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Summer Skiing? Go South

Looking to escape the heat and humidity of the summer? Just head south. This may sound counterintuitive, but if you’re living in the northern hemisphere during summer, once you cross the equator, you’ll be in the dead of a South American winter. When we think of South America, we often think of gorgeous beaches, the Amazon, and maybe even Patagonia. However, there is an entire of region of snow-capped mountains with amazing skiing spanning the length of the Andes. With powdery, dry snow, these mountains are the perfect destination for professional and novice skiers alike who are looking to hit the slopes in the middle of summer.

Whether it’s your first time thinking about a ski trip in South America, or if you’re a Chilean-slope regular, we’ve compiled a list of the 10 best ski spots below the equator.

1. Las Leñas, Argentina

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Just by sheer size alone, Las Leñas is the clear winner. With 40,000 acres of perfect white snow (that’s almost 36,200 acres more than North America’s largest resort), Las Leñas is hard to beat. While it’s extremely difficult to reach the resort, requiring connecting flights from Santiago, Chile and Buenos Aires, Argentina, the trip is definitely worth it. With limited crowds throughout the expansive ski resort, a summer at Las Leñas will be one you won’t soon forget.

2. Ski Arpa, Chile

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Just two hours from Santiago, Ski Arpa, is one of the most accessible on this list. In addition, it is renowned for its impeccable backcountry and pristine slopes. Near the foot of the Aconcagua mountain – the tallest mountain outside of Asia – Ski Arpa is a Chilean adventure that is hard to beat.

3. Portillo, Chile

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Set well above the tree line, Portillo is surrounded by rocky mountain faces dusted by an always fresh coat of snow. Just a 2.5 hour drive from Santiago, Portillo has unbeatable accommodations, most guests staying for a week or more. If it’s your first time skiing in the region, or if you’re traveling with a family, Portillo definitely has the slopes and amenities to keep everyone happy.

4. Cerro Catedral, Argentina

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Cerro Catedral is definitely the place to be, drawing thousands of tourists each season. As the largest ski area in South America, Cerro Catedral is located on the northern edge of Patagonia. Once you come off the slopes, head to the town of Bariloche and dance the night away like a true Argentinean.

5. The Three Valleys, Chile

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The Three Valleys (El Colorado, La Parva and Valle Nevado) are a short 45 minute drive from the center of Santiago. An easy day trip from the capital city, The Three Valleys are a popular destination for expats living in Chile. Also an obvious plus, the Three Valleys consistently record some of the highest rates of snowfall in the world.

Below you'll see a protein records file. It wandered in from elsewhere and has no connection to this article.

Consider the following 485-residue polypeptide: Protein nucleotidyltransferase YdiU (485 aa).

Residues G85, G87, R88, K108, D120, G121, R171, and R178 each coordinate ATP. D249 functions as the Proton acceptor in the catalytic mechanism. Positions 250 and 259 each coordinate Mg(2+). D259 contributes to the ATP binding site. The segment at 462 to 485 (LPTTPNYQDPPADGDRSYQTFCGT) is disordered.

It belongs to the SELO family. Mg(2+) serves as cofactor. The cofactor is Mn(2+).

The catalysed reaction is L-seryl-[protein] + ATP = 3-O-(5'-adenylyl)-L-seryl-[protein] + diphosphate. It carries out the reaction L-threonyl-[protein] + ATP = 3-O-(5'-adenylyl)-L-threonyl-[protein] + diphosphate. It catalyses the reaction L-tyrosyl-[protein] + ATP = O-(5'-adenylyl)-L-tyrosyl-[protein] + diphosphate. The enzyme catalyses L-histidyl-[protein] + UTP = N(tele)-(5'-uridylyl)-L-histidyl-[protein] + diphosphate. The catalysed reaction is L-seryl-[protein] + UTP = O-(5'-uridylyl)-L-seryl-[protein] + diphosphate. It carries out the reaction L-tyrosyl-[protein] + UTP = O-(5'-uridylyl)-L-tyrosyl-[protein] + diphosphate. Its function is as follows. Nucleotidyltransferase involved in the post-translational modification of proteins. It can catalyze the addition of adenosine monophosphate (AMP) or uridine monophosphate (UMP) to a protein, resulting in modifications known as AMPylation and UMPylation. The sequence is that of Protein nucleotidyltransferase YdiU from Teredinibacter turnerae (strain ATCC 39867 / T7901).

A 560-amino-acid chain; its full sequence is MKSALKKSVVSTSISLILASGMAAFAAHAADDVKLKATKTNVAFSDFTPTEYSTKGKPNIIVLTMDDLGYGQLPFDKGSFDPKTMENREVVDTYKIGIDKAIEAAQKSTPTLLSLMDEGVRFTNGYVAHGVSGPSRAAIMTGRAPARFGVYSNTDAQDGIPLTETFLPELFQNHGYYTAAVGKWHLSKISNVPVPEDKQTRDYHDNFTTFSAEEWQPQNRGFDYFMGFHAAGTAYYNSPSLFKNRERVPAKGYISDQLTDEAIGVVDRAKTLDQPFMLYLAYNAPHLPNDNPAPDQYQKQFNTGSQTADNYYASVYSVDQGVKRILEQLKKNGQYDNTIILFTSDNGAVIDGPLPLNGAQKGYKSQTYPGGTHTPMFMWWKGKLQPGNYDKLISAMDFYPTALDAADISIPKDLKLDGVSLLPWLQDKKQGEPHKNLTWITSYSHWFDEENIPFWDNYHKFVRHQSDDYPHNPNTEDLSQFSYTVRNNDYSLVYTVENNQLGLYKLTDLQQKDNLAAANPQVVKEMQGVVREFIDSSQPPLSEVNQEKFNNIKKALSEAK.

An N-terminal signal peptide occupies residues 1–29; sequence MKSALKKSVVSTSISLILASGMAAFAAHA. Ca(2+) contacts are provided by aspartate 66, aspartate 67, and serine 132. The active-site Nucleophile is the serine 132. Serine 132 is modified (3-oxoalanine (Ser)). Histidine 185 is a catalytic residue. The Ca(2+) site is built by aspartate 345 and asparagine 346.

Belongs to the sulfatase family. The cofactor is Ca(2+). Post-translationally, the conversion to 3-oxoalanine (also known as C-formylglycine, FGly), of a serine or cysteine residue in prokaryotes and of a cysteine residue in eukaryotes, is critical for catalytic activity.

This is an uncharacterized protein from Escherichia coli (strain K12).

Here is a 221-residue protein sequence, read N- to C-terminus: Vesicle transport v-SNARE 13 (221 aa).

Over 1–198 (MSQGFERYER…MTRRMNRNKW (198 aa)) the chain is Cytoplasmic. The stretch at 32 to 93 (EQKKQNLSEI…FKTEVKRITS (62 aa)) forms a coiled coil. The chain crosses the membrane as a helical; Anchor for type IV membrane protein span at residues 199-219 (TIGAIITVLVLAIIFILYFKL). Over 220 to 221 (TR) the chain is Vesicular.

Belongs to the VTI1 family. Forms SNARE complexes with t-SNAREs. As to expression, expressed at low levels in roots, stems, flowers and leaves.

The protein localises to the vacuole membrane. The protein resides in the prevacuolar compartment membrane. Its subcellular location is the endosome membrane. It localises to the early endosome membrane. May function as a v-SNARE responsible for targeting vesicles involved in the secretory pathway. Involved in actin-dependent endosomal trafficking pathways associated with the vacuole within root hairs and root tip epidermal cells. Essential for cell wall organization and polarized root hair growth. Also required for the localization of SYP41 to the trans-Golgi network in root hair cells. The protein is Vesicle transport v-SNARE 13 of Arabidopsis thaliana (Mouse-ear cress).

6. Nevados de Chillan, Chile

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Surrounded by a number of hot springs, Nevados de Chillan is the clear choice for anyone looking to relax after a long day on the slopes. Also, Nevados de Chillan is often referred to as the little Las Leñas because of its incredible snow and backcountry terrain.

7. Puma Lodge, Chile

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Definitely the most exclusive and luxurious ski resort on the list. Puma Lodge only offers heli-skiing and boasts pristine slopes free of crowds and the many tourists you may find at a number of other ski resorts. An additional selling point is that Puma Lodge is the only 5-star heli-ski resort in the southern hemisphere.

8. Pucón, Chile

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Transforming from a summer party-goer’s paradise in the summer to an incredible ski resort in the Chilean winter, Pucón has it all. With incredible 360 degree views of the Andes from the top of many of the ski areas, Pucón’s biggest claim to fame is that it’s not just a mountain. Pucón is an active volcano!

9. Cerro Castor, Argentina

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At the southern tip of Patagonia and basically touching Antartica, Cerro Castor is Argentina’s newest ski resort. Cerro Castor is considerably smaller than most of the resorts on this list with just 600 acres of terrain. However, the new slopes will not disappoint with new lodges and modern grooming equipment.

10. Cerro Mirador, Chile

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Nestled within the Magellan National Reserve, Cerro Mirador is the southernmost ski location in South America. As one of the only six ski centers in the world with a view to the ocean, Cerro Mirador gets its name from the incredible views that attract throngs of skiers every year.

9 Top Spanish-Speaking Travel Destinations

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Spanish-speaking travel destinations vary from the extreme to the exquisite, the famous to the infamous. Perhaps you want to scale a mountain or maybe you desire the star treatment at a luxury resort. Maybe you want to spot celebrities on the Riviera, or perhaps you just want some time away from the hustle and bustle of daily life. Think about what you love in your vacations and then check out these 9 top Spanish-speaking destinations suited to match your travel personality.

Check out the spot for your travel personality:

  • The Archaeologist
  • The Fine Arts Lover
  • The Cosmopolitan
  • The Celebrity Gawker
  • The Recluse
  • The Outdoorsman
  • The Rum Connoisseur
  • The Deep Sea Adventurer
  • The Party Animal

The Archaeologist: Chichen Itza, Mexico

You were the kid that anxiously awaited the ancient civilization section in social studies class. You still love to find “treasures” in nature even if it means finding some ear phones on the grass at your local park. You can pretend all you want but wouldn’t it be far more scientific if you were to actually discover something at the ruins of an ancient civilization? You can! In Chichen Itza, Mexico, you can explore Mayan civilization grounds like the Cenote Sagrado, a large sink hold that measures 198 feet in diameter. “Archaeologists” just like you have found jade, gold rings, necklaces and (gasp) even ancient human bones-the remains of young girls sacrificed to the Mayan rain god Chaac! If you can, you should schedule your trip during the next Spring Equinox. At the Pyramid of Kukulcan, or El Castillo, a natural phenomenon occurs where the sunlight creates a shadow image of a serpent descending down the pyramid’s stairs! Ooo..how eerie!